WordPress Dominates the CMS Market Currently with a 23% Market Share. But Why Aren’t Other Companies Catching Up?
Content Management Systems (CMS) facilitate businesses of all sizes, globally, to host their content over the internet. CMS facilitate business content creators to easily upload and manage enterprise information. This saves a lot of time and effort as individuals responsible for enterprise content do not have to build systems from scratch for content management.
Every business today wants a footprint over the internet. Business trends have shifted to lightning speeds with most businesses today showing far more enthusiasm to sell online. And a CMS helps brands do exactly that. Considering these factors, there is going to be a tremendous surge in the revenue potential for CMS globally. Analysts are positive that the CMS industry will be worth 16.221 billion dollars by 2021.
MarTech Series is doing a four-part series for a 360-degree view on this industry. The series will encapsulate information for buyers as well as sellers.
Part one intends to grasp the attention of CMS stakeholders to specifically look at the adoption of CMS in diverse industries, globally. The below mentioned simple representation of numbers is a jaw-dropping account of how unexplored CMS markets are worldwide.
CMS Market Share
Only 1/3rd of companies use CMS globally. The numbers mentioned below represent worldwide statistics that show details of the top 16 CMS and how they fair, market-share wise, by industry:
Further, the numbers are filtered to show the adoption of CMS in a variety of industries.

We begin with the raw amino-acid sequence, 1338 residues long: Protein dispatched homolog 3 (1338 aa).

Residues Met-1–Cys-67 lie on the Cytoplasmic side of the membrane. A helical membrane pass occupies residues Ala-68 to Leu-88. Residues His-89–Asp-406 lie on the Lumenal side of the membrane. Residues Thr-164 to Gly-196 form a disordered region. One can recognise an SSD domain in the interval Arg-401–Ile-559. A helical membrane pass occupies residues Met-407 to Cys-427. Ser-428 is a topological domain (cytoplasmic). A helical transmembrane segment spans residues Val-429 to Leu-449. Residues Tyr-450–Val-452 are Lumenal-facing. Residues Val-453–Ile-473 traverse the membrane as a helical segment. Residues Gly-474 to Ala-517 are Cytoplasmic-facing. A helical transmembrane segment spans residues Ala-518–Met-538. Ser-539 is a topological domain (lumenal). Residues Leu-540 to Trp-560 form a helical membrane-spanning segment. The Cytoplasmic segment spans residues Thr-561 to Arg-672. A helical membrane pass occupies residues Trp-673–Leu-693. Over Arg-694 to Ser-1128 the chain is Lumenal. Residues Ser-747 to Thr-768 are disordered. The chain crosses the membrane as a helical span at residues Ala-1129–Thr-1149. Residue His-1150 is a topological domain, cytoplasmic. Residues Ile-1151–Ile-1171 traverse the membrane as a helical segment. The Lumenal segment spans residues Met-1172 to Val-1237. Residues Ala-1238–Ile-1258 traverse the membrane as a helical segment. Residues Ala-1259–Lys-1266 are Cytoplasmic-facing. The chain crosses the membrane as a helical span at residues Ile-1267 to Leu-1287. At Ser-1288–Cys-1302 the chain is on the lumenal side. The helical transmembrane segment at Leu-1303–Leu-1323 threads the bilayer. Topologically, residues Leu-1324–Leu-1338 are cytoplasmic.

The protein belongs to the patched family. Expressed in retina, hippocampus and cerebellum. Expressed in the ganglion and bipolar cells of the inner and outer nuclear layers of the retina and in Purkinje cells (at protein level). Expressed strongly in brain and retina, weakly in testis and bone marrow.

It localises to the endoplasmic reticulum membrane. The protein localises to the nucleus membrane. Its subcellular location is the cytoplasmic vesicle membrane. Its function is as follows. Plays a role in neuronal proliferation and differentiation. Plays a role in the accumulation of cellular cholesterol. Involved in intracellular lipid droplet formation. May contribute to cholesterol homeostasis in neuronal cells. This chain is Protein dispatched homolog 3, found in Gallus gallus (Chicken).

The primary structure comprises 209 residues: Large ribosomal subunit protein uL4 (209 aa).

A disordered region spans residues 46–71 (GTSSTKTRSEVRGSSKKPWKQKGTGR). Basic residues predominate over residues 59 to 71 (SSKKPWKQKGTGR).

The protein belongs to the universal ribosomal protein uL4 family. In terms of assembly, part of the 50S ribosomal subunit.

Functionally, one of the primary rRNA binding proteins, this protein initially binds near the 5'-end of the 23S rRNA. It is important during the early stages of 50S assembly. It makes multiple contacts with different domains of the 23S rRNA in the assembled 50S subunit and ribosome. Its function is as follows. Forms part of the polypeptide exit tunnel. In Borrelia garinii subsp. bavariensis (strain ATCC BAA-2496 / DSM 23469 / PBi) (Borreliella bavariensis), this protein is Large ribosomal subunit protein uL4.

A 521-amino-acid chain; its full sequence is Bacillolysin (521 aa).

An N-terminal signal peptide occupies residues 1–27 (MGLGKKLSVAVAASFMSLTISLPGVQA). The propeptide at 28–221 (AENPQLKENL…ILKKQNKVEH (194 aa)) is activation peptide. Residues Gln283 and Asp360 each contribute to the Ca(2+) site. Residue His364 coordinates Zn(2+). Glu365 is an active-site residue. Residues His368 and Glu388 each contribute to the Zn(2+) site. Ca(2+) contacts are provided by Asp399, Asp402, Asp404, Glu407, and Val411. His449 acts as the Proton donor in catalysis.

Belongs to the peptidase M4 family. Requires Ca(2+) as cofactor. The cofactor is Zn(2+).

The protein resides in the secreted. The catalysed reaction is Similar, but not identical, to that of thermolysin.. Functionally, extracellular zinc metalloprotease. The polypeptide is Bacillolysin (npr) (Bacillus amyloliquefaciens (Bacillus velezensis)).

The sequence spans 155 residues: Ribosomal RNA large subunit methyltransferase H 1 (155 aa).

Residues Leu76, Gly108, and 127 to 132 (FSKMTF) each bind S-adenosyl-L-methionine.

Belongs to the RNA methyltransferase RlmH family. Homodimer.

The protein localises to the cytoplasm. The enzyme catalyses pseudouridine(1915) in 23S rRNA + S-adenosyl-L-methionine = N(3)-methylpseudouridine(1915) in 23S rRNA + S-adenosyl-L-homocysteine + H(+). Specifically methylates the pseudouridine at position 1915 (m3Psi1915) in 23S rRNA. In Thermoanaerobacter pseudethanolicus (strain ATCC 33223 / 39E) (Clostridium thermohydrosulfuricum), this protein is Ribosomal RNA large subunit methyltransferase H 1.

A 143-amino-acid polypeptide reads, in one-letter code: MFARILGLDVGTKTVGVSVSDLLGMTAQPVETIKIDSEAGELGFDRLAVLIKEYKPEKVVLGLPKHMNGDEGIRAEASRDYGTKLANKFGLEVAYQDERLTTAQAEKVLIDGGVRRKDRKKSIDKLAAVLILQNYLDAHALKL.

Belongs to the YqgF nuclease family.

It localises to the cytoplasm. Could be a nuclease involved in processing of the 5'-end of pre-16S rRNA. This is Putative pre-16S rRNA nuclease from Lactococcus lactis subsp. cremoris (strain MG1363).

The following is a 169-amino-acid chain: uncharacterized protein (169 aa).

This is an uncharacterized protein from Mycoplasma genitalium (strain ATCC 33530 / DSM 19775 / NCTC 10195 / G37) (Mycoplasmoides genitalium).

WordPress, Joomla and Drupal are the big three CMS platforms, that together occupy the maximum global market share. Nowadays, CMS such as SquareSpace, HubSpot and Wix are grabbing a lot of eyeballs due to their aptitude of dynamic innovations and marketing campaigns.
Calculated numbers are suggestive that the following five industries leverage CMS the most:
- B2B Services
These numbers are, however, set to grow as and when the globe moves to mobile CMS. Also, one of the biggest factors in low adoption rates is the fact that companies continue to build their own systems, even after CMS offer excellent solutions, inexpensively.
MarTech Series wanted hands-on information about industries that can further leverage CMS. James Norwood, Executive Vice President Strategy and Chief Marketing Officer at Episerver, spoke exclusively to us to share his thoughts on the subject.
“As consumer habits have changed over the last few years it has become critical for organizations of any type and size to be able to communicate to their customers and prospective customers in a fast and effective way. In fact, many of our customers recognize that to offer a cohesive and relevant customer experience they need to more than just ‘manage’ content; they need to be able to personalize the experience for the user across all channels and respond to how the user wants to interact with them as an organization in new ways,” James said.
“Once the responsibility of the IT team only, companies in all sectors seem to recognize that the digital touchpoints they offer need to be closely aligned with customer requirements and the need to support the overall business strategy. Marketing is generally the department that this responsibility has shifted to over recent years. When content, commerce, and marketing are working on one screen, everyone from customer service to logistics has complete visibility into customers, business lines and more,” he said.
Commenting on what Episerver’s clients love the most about it, he stated, “Customers continually tell us how much more they can get done with Episerver, whether that’s because of the intuitive on-page editing capability, the ability to easily collaborate with colleagues on projects or the fact that users have access to all the tools they need to orchestrate rich and engaging campaigns across multiple channels.”